DC Education Equity Fund distributes grants; we can do better, much better

The DC Education Equity Fund, the nonprofit organization supporting schools’ ability to provide distance learning to at-risk children, announced its awards on April 7th of $1.04 million to public schools in the nation’s capital. They were made according to the following guidelines:

  • “Ensure their students’ basic needs are being met so they are ready to learn;
  • Provide their students with internet and device access; and
  • Establish supports and additional learning resources for their students to have a successful transition when school buildings reopen.”

The methodology for the distributing of grants was explained this way:

“Grant amounts were split proportionally, based on overall enrollment, between DCPS and DC public charter schools, and then allocations to public charter school operators were determined based on enrollment of students designated as at-risk, as well as enrollment of adult students. The total amount awarded to each school operator can be found below. We are grateful to our school partners for everything they are doing to support their students and families during this crisis.”

The Fund then lists the awardees and the amount of the money provided. The quantity of contributions received by each charter school is frankly extremely disappointing. As a community, we desperately need to come to the aid of these institutions at this crucial moment. I urge you to give what you can to this cause this morning. You can contribute here.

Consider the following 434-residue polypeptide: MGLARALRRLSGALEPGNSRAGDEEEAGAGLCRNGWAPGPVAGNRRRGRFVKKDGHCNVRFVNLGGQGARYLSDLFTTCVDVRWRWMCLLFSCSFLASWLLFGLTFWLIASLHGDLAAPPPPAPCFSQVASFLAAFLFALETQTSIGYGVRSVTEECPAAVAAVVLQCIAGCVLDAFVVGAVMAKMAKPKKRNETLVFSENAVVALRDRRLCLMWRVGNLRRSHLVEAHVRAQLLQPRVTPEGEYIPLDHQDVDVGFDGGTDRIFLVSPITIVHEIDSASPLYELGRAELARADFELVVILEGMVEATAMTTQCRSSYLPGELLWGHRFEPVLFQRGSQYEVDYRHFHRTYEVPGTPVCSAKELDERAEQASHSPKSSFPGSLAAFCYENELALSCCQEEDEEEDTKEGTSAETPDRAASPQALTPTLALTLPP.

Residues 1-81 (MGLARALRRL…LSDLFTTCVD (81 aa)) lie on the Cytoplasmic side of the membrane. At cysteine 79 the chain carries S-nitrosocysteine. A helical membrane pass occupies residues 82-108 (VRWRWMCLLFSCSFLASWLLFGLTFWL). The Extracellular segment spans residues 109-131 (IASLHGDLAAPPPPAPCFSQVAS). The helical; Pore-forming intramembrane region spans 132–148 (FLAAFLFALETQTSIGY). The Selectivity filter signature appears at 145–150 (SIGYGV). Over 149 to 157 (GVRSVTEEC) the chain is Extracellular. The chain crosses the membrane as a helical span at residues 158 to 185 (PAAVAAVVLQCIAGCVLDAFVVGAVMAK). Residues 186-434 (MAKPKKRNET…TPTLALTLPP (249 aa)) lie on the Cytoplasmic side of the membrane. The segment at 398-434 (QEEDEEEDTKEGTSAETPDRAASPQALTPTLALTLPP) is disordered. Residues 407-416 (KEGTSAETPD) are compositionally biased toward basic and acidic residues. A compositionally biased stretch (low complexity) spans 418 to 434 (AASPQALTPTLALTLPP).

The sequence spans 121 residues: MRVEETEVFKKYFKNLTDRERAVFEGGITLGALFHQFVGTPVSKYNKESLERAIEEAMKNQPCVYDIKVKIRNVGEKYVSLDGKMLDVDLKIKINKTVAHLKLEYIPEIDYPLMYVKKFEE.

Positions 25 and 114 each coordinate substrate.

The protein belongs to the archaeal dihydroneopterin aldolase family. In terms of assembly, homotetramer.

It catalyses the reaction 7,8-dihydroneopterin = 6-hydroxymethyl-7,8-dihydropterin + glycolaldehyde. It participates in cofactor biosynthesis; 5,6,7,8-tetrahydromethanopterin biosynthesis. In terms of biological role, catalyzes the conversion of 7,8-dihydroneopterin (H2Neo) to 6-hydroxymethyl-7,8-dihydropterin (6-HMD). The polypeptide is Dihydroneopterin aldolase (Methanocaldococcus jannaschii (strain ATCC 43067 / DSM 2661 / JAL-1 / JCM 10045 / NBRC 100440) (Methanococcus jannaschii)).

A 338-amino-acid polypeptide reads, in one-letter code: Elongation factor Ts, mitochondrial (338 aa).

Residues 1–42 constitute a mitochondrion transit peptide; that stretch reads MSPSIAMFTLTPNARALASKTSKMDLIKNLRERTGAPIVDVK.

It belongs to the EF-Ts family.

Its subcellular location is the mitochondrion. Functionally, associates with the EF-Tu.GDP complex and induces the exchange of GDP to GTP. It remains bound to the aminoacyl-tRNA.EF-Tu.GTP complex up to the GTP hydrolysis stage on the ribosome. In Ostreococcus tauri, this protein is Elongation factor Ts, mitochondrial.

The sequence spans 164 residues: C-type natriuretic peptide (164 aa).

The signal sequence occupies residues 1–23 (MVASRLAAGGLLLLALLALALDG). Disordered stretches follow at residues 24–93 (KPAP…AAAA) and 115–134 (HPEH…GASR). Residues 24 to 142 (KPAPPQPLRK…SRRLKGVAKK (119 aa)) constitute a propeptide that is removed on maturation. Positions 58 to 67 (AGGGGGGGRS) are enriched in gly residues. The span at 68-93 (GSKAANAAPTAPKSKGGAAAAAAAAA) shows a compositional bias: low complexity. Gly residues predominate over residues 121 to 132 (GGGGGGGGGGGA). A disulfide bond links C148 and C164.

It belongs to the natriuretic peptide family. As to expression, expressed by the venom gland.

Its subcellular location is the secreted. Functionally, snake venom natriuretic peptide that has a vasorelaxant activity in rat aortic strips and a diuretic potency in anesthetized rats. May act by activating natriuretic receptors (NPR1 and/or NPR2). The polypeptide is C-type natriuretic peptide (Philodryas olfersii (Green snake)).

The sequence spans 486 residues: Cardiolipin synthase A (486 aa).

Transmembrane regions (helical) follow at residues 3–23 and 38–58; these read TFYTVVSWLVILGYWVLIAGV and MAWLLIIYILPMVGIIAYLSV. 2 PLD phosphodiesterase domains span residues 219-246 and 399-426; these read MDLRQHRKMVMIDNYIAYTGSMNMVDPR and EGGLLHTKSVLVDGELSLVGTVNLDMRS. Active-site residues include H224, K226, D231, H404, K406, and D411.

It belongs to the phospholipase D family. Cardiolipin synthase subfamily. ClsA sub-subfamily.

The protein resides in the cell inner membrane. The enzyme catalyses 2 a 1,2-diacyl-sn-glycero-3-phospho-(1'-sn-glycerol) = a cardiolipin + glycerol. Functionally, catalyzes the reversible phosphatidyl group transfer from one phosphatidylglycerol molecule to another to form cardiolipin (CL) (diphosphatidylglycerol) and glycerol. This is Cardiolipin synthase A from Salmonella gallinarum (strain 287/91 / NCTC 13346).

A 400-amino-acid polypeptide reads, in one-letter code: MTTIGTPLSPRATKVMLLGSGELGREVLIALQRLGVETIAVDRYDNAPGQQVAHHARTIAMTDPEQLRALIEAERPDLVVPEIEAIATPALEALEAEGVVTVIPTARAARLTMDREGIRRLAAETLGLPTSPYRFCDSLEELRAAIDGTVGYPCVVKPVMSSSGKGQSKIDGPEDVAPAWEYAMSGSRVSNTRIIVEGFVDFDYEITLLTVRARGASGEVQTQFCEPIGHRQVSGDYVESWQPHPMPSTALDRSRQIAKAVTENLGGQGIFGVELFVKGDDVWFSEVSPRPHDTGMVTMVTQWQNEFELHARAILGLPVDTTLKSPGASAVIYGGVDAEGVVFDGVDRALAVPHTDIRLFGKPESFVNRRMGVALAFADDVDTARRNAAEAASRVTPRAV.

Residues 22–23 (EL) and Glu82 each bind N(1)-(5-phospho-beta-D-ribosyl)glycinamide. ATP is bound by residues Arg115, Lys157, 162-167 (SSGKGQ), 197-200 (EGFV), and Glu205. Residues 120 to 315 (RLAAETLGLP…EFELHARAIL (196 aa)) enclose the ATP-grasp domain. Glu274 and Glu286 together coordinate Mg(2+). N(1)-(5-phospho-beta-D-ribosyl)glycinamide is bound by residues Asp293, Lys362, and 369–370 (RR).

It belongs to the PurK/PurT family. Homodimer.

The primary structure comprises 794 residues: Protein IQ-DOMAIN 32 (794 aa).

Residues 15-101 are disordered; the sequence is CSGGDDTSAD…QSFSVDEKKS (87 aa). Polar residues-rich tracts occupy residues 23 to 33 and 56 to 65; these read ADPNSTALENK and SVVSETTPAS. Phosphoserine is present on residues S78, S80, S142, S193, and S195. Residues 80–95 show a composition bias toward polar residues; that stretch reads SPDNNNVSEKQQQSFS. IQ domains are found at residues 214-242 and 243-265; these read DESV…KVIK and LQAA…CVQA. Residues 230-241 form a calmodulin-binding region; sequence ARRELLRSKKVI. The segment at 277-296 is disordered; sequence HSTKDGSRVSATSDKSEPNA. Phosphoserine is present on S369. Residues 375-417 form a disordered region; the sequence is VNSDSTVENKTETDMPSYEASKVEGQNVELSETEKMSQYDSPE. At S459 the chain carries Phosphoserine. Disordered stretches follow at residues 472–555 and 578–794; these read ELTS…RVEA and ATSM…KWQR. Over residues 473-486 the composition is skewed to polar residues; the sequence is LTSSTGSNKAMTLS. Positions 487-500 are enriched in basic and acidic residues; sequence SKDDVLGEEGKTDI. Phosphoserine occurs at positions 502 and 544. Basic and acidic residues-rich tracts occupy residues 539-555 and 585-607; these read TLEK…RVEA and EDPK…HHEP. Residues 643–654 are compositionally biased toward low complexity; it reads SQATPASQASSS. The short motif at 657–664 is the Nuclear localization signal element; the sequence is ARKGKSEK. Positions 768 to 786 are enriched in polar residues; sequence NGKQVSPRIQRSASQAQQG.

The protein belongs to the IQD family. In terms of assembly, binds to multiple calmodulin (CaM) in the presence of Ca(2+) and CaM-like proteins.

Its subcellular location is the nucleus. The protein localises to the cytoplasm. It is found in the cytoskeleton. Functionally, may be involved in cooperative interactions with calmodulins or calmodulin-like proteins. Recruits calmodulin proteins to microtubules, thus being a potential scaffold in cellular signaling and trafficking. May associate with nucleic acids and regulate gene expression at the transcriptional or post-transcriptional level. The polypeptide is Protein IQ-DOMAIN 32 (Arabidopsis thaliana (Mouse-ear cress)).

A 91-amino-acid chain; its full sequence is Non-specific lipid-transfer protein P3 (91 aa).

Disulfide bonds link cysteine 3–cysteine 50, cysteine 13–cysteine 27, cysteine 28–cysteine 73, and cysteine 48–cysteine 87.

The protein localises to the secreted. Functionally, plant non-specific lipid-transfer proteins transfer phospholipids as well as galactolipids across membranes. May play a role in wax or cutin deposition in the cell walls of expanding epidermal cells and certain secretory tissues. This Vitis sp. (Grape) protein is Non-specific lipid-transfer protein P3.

I have had the opportunity to tutor a couple of students remotely over the last two weeks. The experience was highly frustrating. These were kids that clearly were not on grade-level academically. It was exceptionally difficult to reach these children with my words and that was made much more challenging by not being able to sit next to them. I feel deeply for the teachers that now have to practice distance learning on a daily basis. I am confident that as professionals these instructors are doing the very best that they can, especially with little or no opportunity to prepare lesson plans. It is our charge to support these heroes.

Let’s not let our scholars down.

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